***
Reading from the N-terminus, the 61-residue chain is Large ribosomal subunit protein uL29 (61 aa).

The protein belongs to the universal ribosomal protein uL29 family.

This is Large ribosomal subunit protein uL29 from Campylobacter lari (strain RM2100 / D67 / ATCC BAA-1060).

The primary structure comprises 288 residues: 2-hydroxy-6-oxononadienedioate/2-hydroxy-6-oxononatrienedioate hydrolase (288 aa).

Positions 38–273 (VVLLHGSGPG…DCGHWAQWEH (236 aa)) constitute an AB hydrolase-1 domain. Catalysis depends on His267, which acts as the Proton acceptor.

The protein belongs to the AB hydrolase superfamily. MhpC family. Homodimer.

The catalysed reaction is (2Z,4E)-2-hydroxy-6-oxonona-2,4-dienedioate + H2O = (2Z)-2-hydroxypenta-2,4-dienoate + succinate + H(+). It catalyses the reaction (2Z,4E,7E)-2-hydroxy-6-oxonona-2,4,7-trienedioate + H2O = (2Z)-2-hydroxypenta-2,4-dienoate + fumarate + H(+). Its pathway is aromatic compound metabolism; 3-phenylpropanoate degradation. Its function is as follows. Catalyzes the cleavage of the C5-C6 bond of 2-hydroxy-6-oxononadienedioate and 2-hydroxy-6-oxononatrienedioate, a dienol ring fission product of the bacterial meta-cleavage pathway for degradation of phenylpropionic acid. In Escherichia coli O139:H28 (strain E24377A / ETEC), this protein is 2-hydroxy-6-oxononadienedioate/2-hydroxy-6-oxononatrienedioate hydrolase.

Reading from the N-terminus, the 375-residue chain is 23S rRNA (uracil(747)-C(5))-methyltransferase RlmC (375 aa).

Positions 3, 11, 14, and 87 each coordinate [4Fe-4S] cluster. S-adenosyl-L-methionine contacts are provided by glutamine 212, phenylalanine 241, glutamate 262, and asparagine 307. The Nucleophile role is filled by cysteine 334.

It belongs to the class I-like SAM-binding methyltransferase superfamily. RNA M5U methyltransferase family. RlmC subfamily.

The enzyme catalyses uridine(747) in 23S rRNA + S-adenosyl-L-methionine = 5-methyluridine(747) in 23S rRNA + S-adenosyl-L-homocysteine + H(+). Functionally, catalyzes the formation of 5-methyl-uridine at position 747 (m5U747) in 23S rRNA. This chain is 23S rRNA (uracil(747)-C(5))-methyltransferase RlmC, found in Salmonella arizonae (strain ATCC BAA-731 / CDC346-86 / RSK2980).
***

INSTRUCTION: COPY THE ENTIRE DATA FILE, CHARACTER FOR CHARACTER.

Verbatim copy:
Reading from the N-terminus, the 61-residue chain is Large ribosomal subunit protein uL29 (61 aa).

The protein belongs to the universal ribosomal protein uL29 family.

This is Large ribosomal subunit protein uL29 from Campylobacter lari (strain RM2100 / D67 / ATCC BAA-1060).

The primary structure comprises 288 residues: 2-hydroxy-6-oxononadienedioate/2-hydroxy-6-oxononatrienedioate hydrolase (288 aa).

Positions 38–273 (VVLLHGSGPG…DCGHWAQWEH (236 aa)) constitute an AB hydrolase-1 domain. Catalysis depends on His267, which acts as the Proton acceptor.

The protein belongs to the AB hydrolase superfamily. MhpC family. Homodimer.

The catalysed reaction is (2Z,4E)-2-hydroxy-6-oxonona-2,4-dienedioate + H2O = (2Z)-2-hydroxypenta-2,4-dienoate + succinate + H(+). It catalyses the reaction (2Z,4E,7E)-2-hydroxy-6-oxonona-2,4,7-trienedioate + H2O = (2Z)-2-hydroxypenta-2,4-dienoate + fumarate + H(+). Its pathway is aromatic compound metabolism; 3-phenylpropanoate degradation. Its function is as follows. Catalyzes the cleavage of the C5-C6 bond of 2-hydroxy-6-oxononadienedioate and 2-hydroxy-6-oxononatrienedioate, a dienol ring fission product of the bacterial meta-cleavage pathway for degradation of phenylpropionic acid. In Escherichia coli O139:H28 (strain E24377A / ETEC), this protein is 2-hydroxy-6-oxononadienedioate/2-hydroxy-6-oxononatrienedioate hydrolase.

Reading from the N-terminus, the 375-residue chain is 23S rRNA (uracil(747)-C(5))-methyltransferase RlmC (375 aa).

Positions 3, 11, 14, and 87 each coordinate [4Fe-4S] cluster. S-adenosyl-L-methionine contacts are provided by glutamine 212, phenylalanine 241, glutamate 262, and asparagine 307. The Nucleophile role is filled by cysteine 334.

It belongs to the class I-like SAM-binding methyltransferase superfamily. RNA M5U methyltransferase family. RlmC subfamily.

The enzyme catalyses uridine(747) in 23S rRNA + S-adenosyl-L-methionine = 5-methyluridine(747) in 23S rRNA + S-adenosyl-L-homocysteine + H(+). Functionally, catalyzes the formation of 5-methyl-uridine at position 747 (m5U747) in 23S rRNA. This chain is 23S rRNA (uracil(747)-C(5))-methyltransferase RlmC, found in Salmonella arizonae (strain ATCC BAA-731 / CDC346-86 / RSK2980).